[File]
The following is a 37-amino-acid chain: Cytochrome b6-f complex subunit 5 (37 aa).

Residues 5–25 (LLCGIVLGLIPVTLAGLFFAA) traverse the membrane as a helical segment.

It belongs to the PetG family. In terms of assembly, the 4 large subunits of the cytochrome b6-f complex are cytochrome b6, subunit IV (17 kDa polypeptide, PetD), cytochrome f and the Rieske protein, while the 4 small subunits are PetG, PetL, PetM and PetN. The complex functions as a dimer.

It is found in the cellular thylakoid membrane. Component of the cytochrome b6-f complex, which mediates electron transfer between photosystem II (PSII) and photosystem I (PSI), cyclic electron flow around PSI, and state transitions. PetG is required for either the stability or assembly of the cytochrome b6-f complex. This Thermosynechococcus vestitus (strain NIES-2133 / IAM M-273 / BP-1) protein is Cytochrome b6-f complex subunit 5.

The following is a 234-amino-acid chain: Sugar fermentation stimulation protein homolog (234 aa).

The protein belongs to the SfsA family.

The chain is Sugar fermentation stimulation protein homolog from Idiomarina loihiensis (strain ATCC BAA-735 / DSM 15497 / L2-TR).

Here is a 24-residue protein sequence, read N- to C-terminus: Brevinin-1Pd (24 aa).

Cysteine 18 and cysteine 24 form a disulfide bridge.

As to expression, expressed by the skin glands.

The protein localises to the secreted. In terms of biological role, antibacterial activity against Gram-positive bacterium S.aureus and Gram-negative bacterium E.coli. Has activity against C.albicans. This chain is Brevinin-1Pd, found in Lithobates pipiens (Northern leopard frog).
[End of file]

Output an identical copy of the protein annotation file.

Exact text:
The following is a 37-amino-acid chain: Cytochrome b6-f complex subunit 5 (37 aa).

Residues 5–25 (LLCGIVLGLIPVTLAGLFFAA) traverse the membrane as a helical segment.

It belongs to the PetG family. In terms of assembly, the 4 large subunits of the cytochrome b6-f complex are cytochrome b6, subunit IV (17 kDa polypeptide, PetD), cytochrome f and the Rieske protein, while the 4 small subunits are PetG, PetL, PetM and PetN. The complex functions as a dimer.

It is found in the cellular thylakoid membrane. Component of the cytochrome b6-f complex, which mediates electron transfer between photosystem II (PSII) and photosystem I (PSI), cyclic electron flow around PSI, and state transitions. PetG is required for either the stability or assembly of the cytochrome b6-f complex. This Thermosynechococcus vestitus (strain NIES-2133 / IAM M-273 / BP-1) protein is Cytochrome b6-f complex subunit 5.

The following is a 234-amino-acid chain: Sugar fermentation stimulation protein homolog (234 aa).

The protein belongs to the SfsA family.

The chain is Sugar fermentation stimulation protein homolog from Idiomarina loihiensis (strain ATCC BAA-735 / DSM 15497 / L2-TR).

Here is a 24-residue protein sequence, read N- to C-terminus: Brevinin-1Pd (24 aa).

Cysteine 18 and cysteine 24 form a disulfide bridge.

As to expression, expressed by the skin glands.

The protein localises to the secreted. In terms of biological role, antibacterial activity against Gram-positive bacterium S.aureus and Gram-negative bacterium E.coli. Has activity against C.albicans. This chain is Brevinin-1Pd, found in Lithobates pipiens (Northern leopard frog).